Thursday, September 16, 2010

Backbone

Nannie Tiffany was born in
Union, West Virginia September 14,1860.
Walt Alderson and Nannie married in 1883
and set out for a cattle ranch in Montana.


They enter that land
of divide and gulches
and build their home
at Lame Deer
between hills
feathered with pines.

A hardscrabble life
and a flame
consume their cabin
until it becomes one
symmetrical hill
of charred wood, ashes,
and a half-eaten meal.

What survived the funnel
of heat, looted.

Nannie and Walt
measure loss: spoons,
dishes, clothes, a stool
covered with coyote skins,
their beds. A cup
a friend held.

They move often, temporary
dwellers never staying long enough
to measure a tree's growth.

She learns isolation
with each child.
She learns to keep feelings
rooted in muteness.

At thirty-five her husband dies.
She does what she can:
runs a boarding house, makes bread,
keeps a cow, sells the milk.


Linda Watskin ©2010

A Bride Goes West (Women of the West)
by Nannie T. Alderson, told to Helena Huntington Smith, J. O'H. Cosgrave II (Illustrator)

16 comments:

  1. I like how you took one word, backbone, and developed a poem of power based on history. I really appreciate the second to last stanza. "She learns isolation with each child. She learns to keep feelings rooted in muteness." So much there. Fine, fine work.

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  2. Lovely and powerful if poignant images here that build a clear picture of life for pioneers. I particularly like the fifth stanza.

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  3. I love the last two stanzas. Understated, powerful. The title supports what's unsaid.

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  4. This poem reminds me of the work of Julie Buffaloe-Yoder, a published poet who writes of similar women in similar circumstance, only in the the South and you can find her here

    http://juliebuff.wordpress.com/

    I commend her to you. She is widely published I think, in many journals and chap books. I like your work here as much as I like hers, and as a raconteur I like her the best.

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  5. Christopher,
    Thanks for the tip and compliment. I quickly checked Julie's blog and loved the first few poems I read.

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  6. I love the way you picked up the words and ran with them. Your story/poem says a lot about the lives of the early pioneers.

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  7. I'm an American history buff as well as a writer. Your poem appealed to me on many levels. I especially like the last two stanzas. Very well written,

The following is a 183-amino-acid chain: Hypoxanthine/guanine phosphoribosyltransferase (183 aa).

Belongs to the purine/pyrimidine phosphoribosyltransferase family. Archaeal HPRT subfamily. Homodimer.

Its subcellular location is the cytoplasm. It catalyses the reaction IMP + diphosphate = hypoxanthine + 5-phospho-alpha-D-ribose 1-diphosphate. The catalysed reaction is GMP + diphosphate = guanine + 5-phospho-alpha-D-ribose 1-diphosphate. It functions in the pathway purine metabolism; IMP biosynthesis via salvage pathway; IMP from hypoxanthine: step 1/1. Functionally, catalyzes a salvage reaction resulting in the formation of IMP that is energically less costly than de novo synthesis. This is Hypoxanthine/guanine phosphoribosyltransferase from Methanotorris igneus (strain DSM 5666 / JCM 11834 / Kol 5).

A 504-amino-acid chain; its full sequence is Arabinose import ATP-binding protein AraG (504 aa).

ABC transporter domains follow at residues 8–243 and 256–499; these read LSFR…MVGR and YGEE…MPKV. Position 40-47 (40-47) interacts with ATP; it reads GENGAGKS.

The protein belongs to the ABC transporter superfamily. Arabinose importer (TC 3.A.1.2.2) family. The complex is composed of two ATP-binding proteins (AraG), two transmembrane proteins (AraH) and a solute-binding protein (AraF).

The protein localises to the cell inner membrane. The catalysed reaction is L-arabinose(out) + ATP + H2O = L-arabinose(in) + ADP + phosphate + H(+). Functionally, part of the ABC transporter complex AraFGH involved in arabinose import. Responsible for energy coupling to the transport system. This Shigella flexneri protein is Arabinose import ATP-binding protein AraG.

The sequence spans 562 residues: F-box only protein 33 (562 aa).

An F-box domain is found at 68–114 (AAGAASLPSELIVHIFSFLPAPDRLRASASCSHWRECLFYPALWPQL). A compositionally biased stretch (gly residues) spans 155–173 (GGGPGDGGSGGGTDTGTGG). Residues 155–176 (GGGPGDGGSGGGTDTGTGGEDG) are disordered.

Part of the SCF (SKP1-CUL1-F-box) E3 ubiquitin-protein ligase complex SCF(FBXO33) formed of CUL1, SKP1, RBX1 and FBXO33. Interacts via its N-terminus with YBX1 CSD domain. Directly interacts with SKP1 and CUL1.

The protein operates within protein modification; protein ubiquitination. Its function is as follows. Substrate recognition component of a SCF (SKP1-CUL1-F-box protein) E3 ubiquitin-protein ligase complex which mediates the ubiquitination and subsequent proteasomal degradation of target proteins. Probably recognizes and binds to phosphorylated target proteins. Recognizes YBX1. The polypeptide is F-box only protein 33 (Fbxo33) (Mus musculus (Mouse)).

Elizabeth

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  8. Linda, I love what you did with this prompt, the story you told. I like it that I cannot even tell it is from a 'wordle' as everything makes perfect sense.

    I wonder how many people keep their feelings rooted in muteness. Well done.

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  9. perfect story.

    well constructed words...


    my entry is here

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  10. i especially like the last two stanzas.

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  11. A well-penned look at history. Backbone, to be sure.

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  12. hello linda, i love reading stories of the ladies who came first... i often find myself looking at their faces, their clothes, their children, their husbands... you have brought to life a wonderful dusty past to consider and ponder as i turn the switch and light the darkness...

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  13. A sad yet hopeful story. I'm glad you took only one word from the wordle - and that one resonates with so much more than it describes. Wonderful poem about a strong woman; a survivor.

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  14. Terrific telling. While I haven't read your source material, I imagine you've captured the tone incredibly well. The voice suits; the words are wonderful.

    Recently read "Shannon" due to Dave Bonta's recommendation (it's about one of the members of the Lewis & Clark Corps of Discovery) & think you might enjoy it. I loved it.

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  15. Thanks for the recommendation. I just requested the book from our libray consortium.

    Linds

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